To be sure, hiring mistakes can happen. Consider that the Boston Consulting Group says there are now more 14,600 families with at least $100 million in assets globally, a 42% increase since 2008, according to a Bloomberg report published in April. Meanwhile, Leigh said, there are 52 distinct job titles for people in the private service industry who care for people in their homes. Further, she said, HNW families employ more than 160 vendors and subcontractors with an average of three employees who look after their real estate and assets. That’s a lot of people — and sometimes things can go wrong.

For example, a Fort Lauderdale, Florida-based firm, RoboVault, is in the business of providing Hurricane-Level-5, museum-quality storage services for everything from precious art objects to antique cars to million-dollar wine cellars. But RoboVault ran into trouble a few years ago when its founder defaulted on a $20 million bank loan and declared bankruptcy. Since then, a new president, Susan McGregor, has been brought in to make a clean sweep of RoboVault so the high net worth can feel safe once again storing their valuables at the facility. Her cleanup strategy includes a reassessment of staffers, says an article in

It’s Lonely at the Top

Isolation can contribute to a high-net-worth family’s poor hiring decisions, Leigh said.

“For the newly wealthy, normal life isn’t normal anymore,” she said. “You’re taking jets around the world, trying to decide what cocktail parties to go to, which clubs to attend and who to give money to. So people who are wealthy may not see risk as we might.”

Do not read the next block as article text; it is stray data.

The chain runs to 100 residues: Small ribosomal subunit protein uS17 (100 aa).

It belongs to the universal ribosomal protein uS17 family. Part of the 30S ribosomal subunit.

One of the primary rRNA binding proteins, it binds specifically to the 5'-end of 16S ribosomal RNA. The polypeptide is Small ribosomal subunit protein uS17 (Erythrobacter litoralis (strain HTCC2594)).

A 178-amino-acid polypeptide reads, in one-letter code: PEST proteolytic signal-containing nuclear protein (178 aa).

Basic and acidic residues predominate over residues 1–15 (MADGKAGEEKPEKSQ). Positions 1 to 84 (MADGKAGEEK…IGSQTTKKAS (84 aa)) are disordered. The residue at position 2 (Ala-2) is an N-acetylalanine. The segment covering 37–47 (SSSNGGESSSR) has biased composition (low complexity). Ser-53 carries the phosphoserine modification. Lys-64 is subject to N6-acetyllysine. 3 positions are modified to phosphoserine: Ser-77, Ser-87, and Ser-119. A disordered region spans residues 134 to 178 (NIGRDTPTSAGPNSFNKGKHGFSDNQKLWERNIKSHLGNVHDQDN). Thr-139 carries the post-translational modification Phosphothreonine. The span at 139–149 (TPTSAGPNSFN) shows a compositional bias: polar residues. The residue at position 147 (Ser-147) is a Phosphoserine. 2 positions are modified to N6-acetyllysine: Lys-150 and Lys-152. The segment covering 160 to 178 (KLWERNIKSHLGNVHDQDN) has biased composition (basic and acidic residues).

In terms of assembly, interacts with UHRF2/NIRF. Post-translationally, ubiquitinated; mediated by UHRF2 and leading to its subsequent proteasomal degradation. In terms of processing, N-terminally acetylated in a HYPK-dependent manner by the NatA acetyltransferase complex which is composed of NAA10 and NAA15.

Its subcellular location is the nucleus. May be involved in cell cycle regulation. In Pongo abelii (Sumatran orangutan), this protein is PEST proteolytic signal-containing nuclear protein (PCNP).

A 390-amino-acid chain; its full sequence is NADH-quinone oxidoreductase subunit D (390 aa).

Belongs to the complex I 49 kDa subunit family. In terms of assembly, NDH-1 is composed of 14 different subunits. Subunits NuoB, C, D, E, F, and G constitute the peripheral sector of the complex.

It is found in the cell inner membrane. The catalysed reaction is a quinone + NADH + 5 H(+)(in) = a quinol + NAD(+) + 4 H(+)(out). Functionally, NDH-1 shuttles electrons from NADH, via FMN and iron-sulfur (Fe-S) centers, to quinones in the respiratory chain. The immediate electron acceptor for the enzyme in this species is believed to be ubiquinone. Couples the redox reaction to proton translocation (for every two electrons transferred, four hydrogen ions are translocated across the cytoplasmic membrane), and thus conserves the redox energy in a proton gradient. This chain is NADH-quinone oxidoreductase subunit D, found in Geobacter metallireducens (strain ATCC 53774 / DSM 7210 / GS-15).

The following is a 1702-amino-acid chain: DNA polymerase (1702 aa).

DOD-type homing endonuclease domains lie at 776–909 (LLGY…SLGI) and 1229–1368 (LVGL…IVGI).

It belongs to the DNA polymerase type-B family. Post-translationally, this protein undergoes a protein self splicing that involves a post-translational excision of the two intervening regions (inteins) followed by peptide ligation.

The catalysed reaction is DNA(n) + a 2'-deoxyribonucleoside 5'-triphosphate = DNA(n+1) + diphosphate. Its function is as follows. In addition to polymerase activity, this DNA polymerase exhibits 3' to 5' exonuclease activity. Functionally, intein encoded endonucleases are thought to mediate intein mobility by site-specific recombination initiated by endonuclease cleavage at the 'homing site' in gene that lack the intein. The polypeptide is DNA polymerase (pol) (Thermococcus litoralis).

She cited the case of a client seeking a nanny who met a seemingly fabulous woman at a cocktail party who just happened to be available for the job. The client asked Leigh to interview the woman, and all did not go well.

“It took me all of three minutes to find out the nanny who attended the cocktail party under the ruse of being there as a guest was there solely to connect with other high-net-worth families,” Leigh said. “She had a DUI in the last 90 days, was driving on a suspended license, on anti-depressants and had a sketchy work history. And she was working for another family. For me, the interview was over.”

Leigh pointed to this incident as a classic example of people gaining access to wealthy people because they’ve found their way into the right circles. But family members who want to hire, say, a new personal assistant are too busy to do the vetting, so they depend on their advisor team to sort out who might be a good fit, she said.

“Financial advisors might get involved, asking, ‘How hard can it be to find a PA?’ But a PA who works intimately with your client, that’s not so easy,” Leigh said. “Attorneys and advisors find out quickly it can be hard. They don’t have the time or expertise and don’t want to damage the relationship with the family. The smart ones have stepped away from that and do nothing or make a referral to a staffing agency.”

Employee Insurance Protection

Further, Leigh said, high-net-worth families “can no longer hide behind their attorneys” as household workers in groups such as the National Domestic Worker Alliance are becoming increasingly active in changing employment law.

Not surprisingly, insurance companies now offer protection against bad hiring decisions. AIG Private Client Group, for example, offers coverage options to supplement excess liability insurance. Its employment practices liability insurance responds to claims of wrongful termination, sexual harassment, discrimination and other employment-related suits brought by private staffers.

Most families now request household staffers to sign non-disclosure agreements, but NDAs are tough to enforce, Kesterson noted. Ideally, he said, the wealthiest and most financially sophisticated family offices strive to keep hiring from within — but sometimes they must rely on outsourced vendors.

“A family office is very much a full-time business,” Kesterson said. “People who have generated a lot of wealth want to enjoy it. They don’t want to run a business, and managing employees can be difficult. That’s why a lot of people want to outsource.”